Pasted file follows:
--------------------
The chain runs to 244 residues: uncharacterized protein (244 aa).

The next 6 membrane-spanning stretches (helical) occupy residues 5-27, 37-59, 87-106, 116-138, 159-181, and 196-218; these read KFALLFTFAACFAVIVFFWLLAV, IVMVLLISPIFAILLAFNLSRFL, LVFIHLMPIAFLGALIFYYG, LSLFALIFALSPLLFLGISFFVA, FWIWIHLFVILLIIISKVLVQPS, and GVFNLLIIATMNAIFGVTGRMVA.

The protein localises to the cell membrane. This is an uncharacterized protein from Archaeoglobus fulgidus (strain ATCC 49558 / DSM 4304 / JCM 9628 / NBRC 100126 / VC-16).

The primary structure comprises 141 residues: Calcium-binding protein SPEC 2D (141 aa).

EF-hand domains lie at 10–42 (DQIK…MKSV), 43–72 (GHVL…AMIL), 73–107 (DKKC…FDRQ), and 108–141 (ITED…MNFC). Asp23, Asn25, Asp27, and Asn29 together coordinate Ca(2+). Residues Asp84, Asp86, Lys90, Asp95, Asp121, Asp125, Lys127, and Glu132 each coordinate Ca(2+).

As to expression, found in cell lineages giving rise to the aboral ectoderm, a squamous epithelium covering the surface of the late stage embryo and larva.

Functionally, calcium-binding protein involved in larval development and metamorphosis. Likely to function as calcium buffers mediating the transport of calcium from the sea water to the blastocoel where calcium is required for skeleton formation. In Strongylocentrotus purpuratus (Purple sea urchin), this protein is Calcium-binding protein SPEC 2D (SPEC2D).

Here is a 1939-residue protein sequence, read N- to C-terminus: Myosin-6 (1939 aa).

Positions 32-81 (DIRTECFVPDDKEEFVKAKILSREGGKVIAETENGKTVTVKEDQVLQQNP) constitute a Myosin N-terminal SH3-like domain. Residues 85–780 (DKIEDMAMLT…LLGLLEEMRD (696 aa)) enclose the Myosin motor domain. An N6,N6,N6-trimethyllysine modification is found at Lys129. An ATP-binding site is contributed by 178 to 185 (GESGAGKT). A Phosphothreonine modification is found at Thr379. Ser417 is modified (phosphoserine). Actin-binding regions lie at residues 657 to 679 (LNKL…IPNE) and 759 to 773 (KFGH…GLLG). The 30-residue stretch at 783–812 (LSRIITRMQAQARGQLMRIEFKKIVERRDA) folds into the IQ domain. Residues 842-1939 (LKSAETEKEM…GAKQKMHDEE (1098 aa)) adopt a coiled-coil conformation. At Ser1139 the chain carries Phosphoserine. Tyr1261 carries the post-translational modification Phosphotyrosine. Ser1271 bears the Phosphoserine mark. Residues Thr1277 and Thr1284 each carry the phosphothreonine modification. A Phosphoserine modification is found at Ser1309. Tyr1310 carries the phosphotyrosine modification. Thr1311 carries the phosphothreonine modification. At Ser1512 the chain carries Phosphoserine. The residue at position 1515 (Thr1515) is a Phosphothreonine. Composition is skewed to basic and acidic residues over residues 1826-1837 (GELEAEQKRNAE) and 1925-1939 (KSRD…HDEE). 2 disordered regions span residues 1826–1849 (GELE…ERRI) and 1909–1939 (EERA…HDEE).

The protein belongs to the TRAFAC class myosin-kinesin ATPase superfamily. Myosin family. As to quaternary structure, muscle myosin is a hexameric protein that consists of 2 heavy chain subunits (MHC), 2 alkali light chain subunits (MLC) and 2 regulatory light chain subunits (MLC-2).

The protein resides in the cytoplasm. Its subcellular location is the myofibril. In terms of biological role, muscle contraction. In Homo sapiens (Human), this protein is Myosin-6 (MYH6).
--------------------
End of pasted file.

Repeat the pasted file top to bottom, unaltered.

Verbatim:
The chain runs to 244 residues: uncharacterized protein (244 aa).

The next 6 membrane-spanning stretches (helical) occupy residues 5-27, 37-59, 87-106, 116-138, 159-181, and 196-218; these read KFALLFTFAACFAVIVFFWLLAV, IVMVLLISPIFAILLAFNLSRFL, LVFIHLMPIAFLGALIFYYG, LSLFALIFALSPLLFLGISFFVA, FWIWIHLFVILLIIISKVLVQPS, and GVFNLLIIATMNAIFGVTGRMVA.

The protein localises to the cell membrane. This is an uncharacterized protein from Archaeoglobus fulgidus (strain ATCC 49558 / DSM 4304 / JCM 9628 / NBRC 100126 / VC-16).

The primary structure comprises 141 residues: Calcium-binding protein SPEC 2D (141 aa).

EF-hand domains lie at 10–42 (DQIK…MKSV), 43–72 (GHVL…AMIL), 73–107 (DKKC…FDRQ), and 108–141 (ITED…MNFC). Asp23, Asn25, Asp27, and Asn29 together coordinate Ca(2+). Residues Asp84, Asp86, Lys90, Asp95, Asp121, Asp125, Lys127, and Glu132 each coordinate Ca(2+).

As to expression, found in cell lineages giving rise to the aboral ectoderm, a squamous epithelium covering the surface of the late stage embryo and larva.

Functionally, calcium-binding protein involved in larval development and metamorphosis. Likely to function as calcium buffers mediating the transport of calcium from the sea water to the blastocoel where calcium is required for skeleton formation. In Strongylocentrotus purpuratus (Purple sea urchin), this protein is Calcium-binding protein SPEC 2D (SPEC2D).

Here is a 1939-residue protein sequence, read N- to C-terminus: Myosin-6 (1939 aa).

Positions 32-81 (DIRTECFVPDDKEEFVKAKILSREGGKVIAETENGKTVTVKEDQVLQQNP) constitute a Myosin N-terminal SH3-like domain. Residues 85–780 (DKIEDMAMLT…LLGLLEEMRD (696 aa)) enclose the Myosin motor domain. An N6,N6,N6-trimethyllysine modification is found at Lys129. An ATP-binding site is contributed by 178 to 185 (GESGAGKT). A Phosphothreonine modification is found at Thr379. Ser417 is modified (phosphoserine). Actin-binding regions lie at residues 657 to 679 (LNKL…IPNE) and 759 to 773 (KFGH…GLLG). The 30-residue stretch at 783–812 (LSRIITRMQAQARGQLMRIEFKKIVERRDA) folds into the IQ domain. Residues 842-1939 (LKSAETEKEM…GAKQKMHDEE (1098 aa)) adopt a coiled-coil conformation. At Ser1139 the chain carries Phosphoserine. Tyr1261 carries the post-translational modification Phosphotyrosine. Ser1271 bears the Phosphoserine mark. Residues Thr1277 and Thr1284 each carry the phosphothreonine modification. A Phosphoserine modification is found at Ser1309. Tyr1310 carries the phosphotyrosine modification. Thr1311 carries the phosphothreonine modification. At Ser1512 the chain carries Phosphoserine. The residue at position 1515 (Thr1515) is a Phosphothreonine. Composition is skewed to basic and acidic residues over residues 1826-1837 (GELEAEQKRNAE) and 1925-1939 (KSRD…HDEE). 2 disordered regions span residues 1826–1849 (GELE…ERRI) and 1909–1939 (EERA…HDEE).

The protein belongs to the TRAFAC class myosin-kinesin ATPase superfamily. Myosin family. As to quaternary structure, muscle myosin is a hexameric protein that consists of 2 heavy chain subunits (MHC), 2 alkali light chain subunits (MLC) and 2 regulatory light chain subunits (MLC-2).

The protein resides in the cytoplasm. Its subcellular location is the myofibril. In terms of biological role, muscle contraction. In Homo sapiens (Human), this protein is Myosin-6 (MYH6).